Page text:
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  1. Chicken Sandwich's Avatar
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    #1

    Bump into a person

    Is it possible to say "I bumped into her" meaning that I litteraly chrashed into her, not met her. So here "bump into" is not used as a phrasal verb.

    So NOT:

    bump into somebody phrasal verb
    to meet someone who you know, when you were not expecting to SYN run into : I bumped into Jean in town.


    But:

    bump 1 S3 / bʌmp / verb

    1 [ intransitive always + adverb/preposition, transitive ] to hit or knock against something

    bump into

    Technically, according to the Longman Dictionary of Contemporary English this would be incorrect, because you can only bump into things, not objects.

    Thank you in advance.

  2. Barb_D's Avatar
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    #2

    Re: Bump into a person

    I'm not sure I understand your question. What is the difference between a "thing" and an "object"?
    I'm not a teacher, but I write for a living. Please don't ask me about 2nd conditionals, but I'm a safe bet for what reads well in (American) English.

  3. Chicken Sandwich's Avatar
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    #3

    Re: Bump into a person

    Sorry the question was wrong. If the definition is "to hit or knock against something". Can something refer to a person?

    So, in other words: can is say "I bumped into her" meaning I litterally crashed into her (so not meeting her)?

  4. Barb_D's Avatar
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    #4

    Re: Bump into a person

    Sure you can bump into someone physically.
    I'm not a teacher, but I write for a living. Please don't ask me about 2nd conditionals, but I'm a safe bet for what reads well in (American) English.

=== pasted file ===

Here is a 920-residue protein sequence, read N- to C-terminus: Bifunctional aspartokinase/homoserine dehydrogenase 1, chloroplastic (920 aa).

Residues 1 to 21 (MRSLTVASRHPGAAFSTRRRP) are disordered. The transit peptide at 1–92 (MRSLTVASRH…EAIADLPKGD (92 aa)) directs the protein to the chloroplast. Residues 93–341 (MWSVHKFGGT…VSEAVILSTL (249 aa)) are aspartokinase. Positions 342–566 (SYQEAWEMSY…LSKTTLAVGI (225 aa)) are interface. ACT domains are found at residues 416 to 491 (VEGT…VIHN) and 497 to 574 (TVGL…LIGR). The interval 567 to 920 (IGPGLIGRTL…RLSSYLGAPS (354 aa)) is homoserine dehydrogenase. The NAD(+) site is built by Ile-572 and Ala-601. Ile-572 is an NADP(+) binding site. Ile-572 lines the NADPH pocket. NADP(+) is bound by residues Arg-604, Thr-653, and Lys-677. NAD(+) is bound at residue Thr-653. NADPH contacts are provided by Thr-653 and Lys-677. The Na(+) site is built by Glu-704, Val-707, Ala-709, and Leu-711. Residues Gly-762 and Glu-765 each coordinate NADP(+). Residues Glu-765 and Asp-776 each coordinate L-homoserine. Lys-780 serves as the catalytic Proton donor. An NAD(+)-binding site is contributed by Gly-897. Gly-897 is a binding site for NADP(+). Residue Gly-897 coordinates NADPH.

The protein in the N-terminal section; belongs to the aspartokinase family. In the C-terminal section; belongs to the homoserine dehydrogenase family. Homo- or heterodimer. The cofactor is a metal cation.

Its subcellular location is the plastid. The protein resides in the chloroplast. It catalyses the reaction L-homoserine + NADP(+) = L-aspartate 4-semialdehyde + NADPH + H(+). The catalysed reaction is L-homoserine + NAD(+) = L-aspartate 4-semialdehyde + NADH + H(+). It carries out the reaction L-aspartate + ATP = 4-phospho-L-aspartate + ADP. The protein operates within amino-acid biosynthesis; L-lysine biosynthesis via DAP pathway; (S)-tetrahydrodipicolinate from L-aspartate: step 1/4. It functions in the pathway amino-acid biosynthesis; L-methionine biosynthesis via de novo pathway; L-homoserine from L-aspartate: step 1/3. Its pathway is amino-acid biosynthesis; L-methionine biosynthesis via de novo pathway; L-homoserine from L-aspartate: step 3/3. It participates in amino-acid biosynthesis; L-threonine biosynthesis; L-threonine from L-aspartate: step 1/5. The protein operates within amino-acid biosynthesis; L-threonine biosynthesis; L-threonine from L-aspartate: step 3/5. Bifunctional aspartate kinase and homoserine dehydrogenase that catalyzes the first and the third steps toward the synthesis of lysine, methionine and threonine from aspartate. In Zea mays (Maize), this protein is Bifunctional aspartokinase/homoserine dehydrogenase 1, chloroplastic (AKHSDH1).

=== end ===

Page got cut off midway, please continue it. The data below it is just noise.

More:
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    #5

    Re: Bump into a person

    Quote Originally Posted by Chicken Sandwich View Post
    Technically, according to the Longman Dictionary of Contemporary English this would be incorrect, because you can only bump into things, not objects.
    They don't mean that this verb is only for use with objects- you can bump into people as well.

  5. Chicken Sandwich's Avatar
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    #6

    Re: Bump into a person

    Quote Originally Posted by Tdol View Post
    They don't mean that this verb is only for use with objects- you can bump into people as well.
    OK, thanks. I just consulted the Collins Cobuild Dictionary, and there they do specifically say that you can bump into someone:

    If you bump into something or someone, you accidentally hit them while you are moving.

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    #7

    Re: Bump into a person

    It's just a spot of careless phrasing in the Longman dictionary.

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